Precise mass and radius of a transiting super-Earth planet orbiting the M dwarf TOI-1235: a planet in the radius gap?

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We report the confirmation of a transiting planet around the bright weakly active M0.5 V star TOI-1235 (TYC 4384–1735–1, V ≈ 11.5 mag), whose transit signal was detected in the photometric time series of sectors 14, 20, and 21 of the TESS space mission. We confirm the planetary nature of the transit signal, which has a period of 3.44 d, by using precise RV measurements with the CARMENES, HARPS-N, and iSHELL spectrographs, supplemented by high-resolution imaging and ground-based photometry. A comparison of the properties derived for TOI-1235 b with theoretical models reveals that the planet has a rocky composition, with a bulk density slightly higher than that of Earth. In particular, we measure a mass of M_(p) = 5.9 ± 0.6 M_(⊕) and a radius of Rp = 1.69 ± 0.08 R_(⊕), which together result in a density of ρ_(p) = 6.7^(+1.3)_(−1.1) g cm^(−3) . When compared with other well-characterized exoplanetary systems, the particular combination of planetary radius and mass places our discovery in the radius gap, which is a transition region between rocky planets and planets with significant atmospheric envelopes. A few examples of planets occupying the radius gap are known to date. While the exact location of the radius gap for M dwarfs is still a matter of debate, our results constrain it to be located at around 1.7 R_(⊕) or larger at the insolation levels received by TOI-1235 b (∼60 S_(⊕)). This makes it an extremely interesting object for further studies of planet formation and atmospheric evolution.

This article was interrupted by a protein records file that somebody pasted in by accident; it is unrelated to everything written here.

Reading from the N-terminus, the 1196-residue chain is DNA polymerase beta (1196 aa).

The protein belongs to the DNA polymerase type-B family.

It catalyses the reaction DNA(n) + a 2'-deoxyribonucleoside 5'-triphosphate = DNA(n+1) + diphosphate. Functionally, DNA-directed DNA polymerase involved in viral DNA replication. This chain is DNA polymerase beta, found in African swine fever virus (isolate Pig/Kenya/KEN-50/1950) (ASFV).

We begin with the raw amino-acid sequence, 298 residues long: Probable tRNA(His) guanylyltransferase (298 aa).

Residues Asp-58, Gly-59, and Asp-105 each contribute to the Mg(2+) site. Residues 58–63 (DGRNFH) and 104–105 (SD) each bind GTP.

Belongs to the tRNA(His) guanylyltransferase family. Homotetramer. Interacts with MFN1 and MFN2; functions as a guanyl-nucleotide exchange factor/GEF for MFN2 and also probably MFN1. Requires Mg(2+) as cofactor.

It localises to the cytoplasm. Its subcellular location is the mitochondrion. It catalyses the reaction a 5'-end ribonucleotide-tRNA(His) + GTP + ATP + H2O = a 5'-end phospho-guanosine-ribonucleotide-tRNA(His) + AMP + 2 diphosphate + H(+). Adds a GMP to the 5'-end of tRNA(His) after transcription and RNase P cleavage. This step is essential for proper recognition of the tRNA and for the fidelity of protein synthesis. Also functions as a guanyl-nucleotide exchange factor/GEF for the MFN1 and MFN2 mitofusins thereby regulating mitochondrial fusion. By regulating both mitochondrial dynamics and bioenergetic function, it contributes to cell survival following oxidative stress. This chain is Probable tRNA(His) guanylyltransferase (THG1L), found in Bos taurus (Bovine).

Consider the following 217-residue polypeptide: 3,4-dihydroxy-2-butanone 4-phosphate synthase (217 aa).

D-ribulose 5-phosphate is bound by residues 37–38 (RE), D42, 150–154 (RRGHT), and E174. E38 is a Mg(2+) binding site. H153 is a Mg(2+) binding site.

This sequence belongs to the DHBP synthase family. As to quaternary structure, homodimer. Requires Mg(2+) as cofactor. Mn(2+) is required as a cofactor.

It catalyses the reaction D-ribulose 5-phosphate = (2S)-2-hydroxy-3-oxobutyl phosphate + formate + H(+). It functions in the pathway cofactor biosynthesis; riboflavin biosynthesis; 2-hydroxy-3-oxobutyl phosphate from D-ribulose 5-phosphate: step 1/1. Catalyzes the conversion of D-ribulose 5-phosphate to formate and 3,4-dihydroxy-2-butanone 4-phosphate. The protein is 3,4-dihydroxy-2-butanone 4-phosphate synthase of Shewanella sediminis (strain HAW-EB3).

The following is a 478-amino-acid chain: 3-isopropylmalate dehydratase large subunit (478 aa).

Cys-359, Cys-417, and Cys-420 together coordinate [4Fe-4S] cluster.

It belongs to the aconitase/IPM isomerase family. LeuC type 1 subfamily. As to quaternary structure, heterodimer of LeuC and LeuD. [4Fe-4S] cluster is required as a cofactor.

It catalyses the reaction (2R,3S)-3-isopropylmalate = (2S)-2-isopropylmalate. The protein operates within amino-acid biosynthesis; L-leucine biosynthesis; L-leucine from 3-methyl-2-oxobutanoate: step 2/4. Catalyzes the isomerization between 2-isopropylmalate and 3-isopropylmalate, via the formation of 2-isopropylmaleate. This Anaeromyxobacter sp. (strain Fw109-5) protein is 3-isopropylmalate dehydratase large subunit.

© ESO 2020. Artículo firmado por 84 autores. CARMENES is an instrument for the Centro Astronómico Hispano-Alemán de Calar Alto (CAHA, Almería, Spain). CARMENES is funded by the German Max-Planck-Gesellschaft (MPG), the Spanish Consejo Superior de Investigaciones Científicas (CSIC), the European Union through FEDER/ERF FICTS-2011-02 funds, and the members of the CARMENES Consortium (Max-Planck-Institut für Astronomie, Instituto de Astrofísica de Andalucía, Landessternwarte Königstuhl, Institut de Ciències de l’Espai, Institut für Astrophysik Göttingen, Universidad Complutense de Madrid, Thüringer Landessternwarte Tautenburg, Instituto de Astrofísica de Canarias, Hamburger Sternwarte, Centro de Astrobiología and Centro Astronómico Hispano-Alemán), with additional contributions by the Spanish Ministry of Economy, the German Science Foundation through the Major Research Instrumentation Programme and DFG Research Unit FOR2544 “Blue Planets around Red Stars”, the Klaus Tschira Stiftung, the states of Baden-Württemberg and Niedersachsen, and by the Junta de Andalucía. We acknowledge the use of public TESS Alert data from pipelines at the TESS Science Office and at the TESS Science Processing Operations Center. This research has made use of the Exoplanet Follow-up Observation Program website, which is operated by the California Institute of Technology, under contract with the National Aeronautics and Space Administration under the Exoplanet Exploration Program. Resources supporting this work were provided by the NASA High-End Computing (HEC) Program through the NASA Advanced Supercomputing (NAS) Division at Ames Research Center for the production of the SPOC data products. We acknowledge financial support from the European Research Council under the Horizon 2020 Framework Program via the ERC Advanced Grant Origins 83 24 28, the Deutsche Forschungsgemeinschaft through projects RE 281/32-1, RE 1664/14-1, RE 2694/4-1, and RA714/14-1, PA525/18-1, PA525/19-1 within the Schwerpunkt SPP 1992, the Agencia Estatal de Investigación of the Ministerio de Ciencia, Innovación y Universidades and the European FEDER/ERF funds through projects PGC2018-098153-B-C31, ESP2016-80435-C2-1-R, ESP2016-80435-C2-2-R, AYA2016-79425-C3-1/2/3- P, AYA2015-69350-C3-2-P, RYC-2015-17697, and BES-2017-082610, the Centre of Excellence “Severo Ochoa” and “María de Maeztu” awards to the Instituto de Astrofísica de Canarias (SEV-2015-0548), Instituto de Astrofísica de Andalucía (SEV-2017-0709), and Centro de Astrobiología (MDM-2017-0737), the European Union’s Horizon 2020 research and innovation program under the Marie Skłodowska-Curie grant 713673, the Centre national d’études spatiales through grants PLATO and GOLF, the Czech Academy of Sciences through grant LTT20015, NASA through grants NNX17AF27G and NNX17AG24G, JSPS KAKENHI through grants JP18H01265 and JP18H05439, JST PRESTO through grant JPMJPR1775, the Fundación Bancaria “la Caixa” through grant INPhINIT LCF/BQ/IN17/11620033, and the Generalitat de Catalunya/CERCA programme. NESSI was funded by the NASA Exoplanet Exploration Program and the NASA Ames Research Center and built at the Ames Research Center. The authors are honored to be permitted to conduct observations on Iolkam Du’ag (Kitt Peak), a mountain within the Tohono O’odham Nation with particular significance to the Tohono O’odham people. This work made use of observations from the LCOGT network and the following software: astrasens, AstroImageJ, Banzai, batman, caracal, emcee, juliet, serval, TESS Transit Finder, tpfplotter, Yabi, and the python packages astropy, lightkurve, matplotlib, and numpy. We thank the SuperWASP team and J. Sanz-Forcada for sharing unpublished information with us. Special thanks to Ismael Pessa for all their support through this work.
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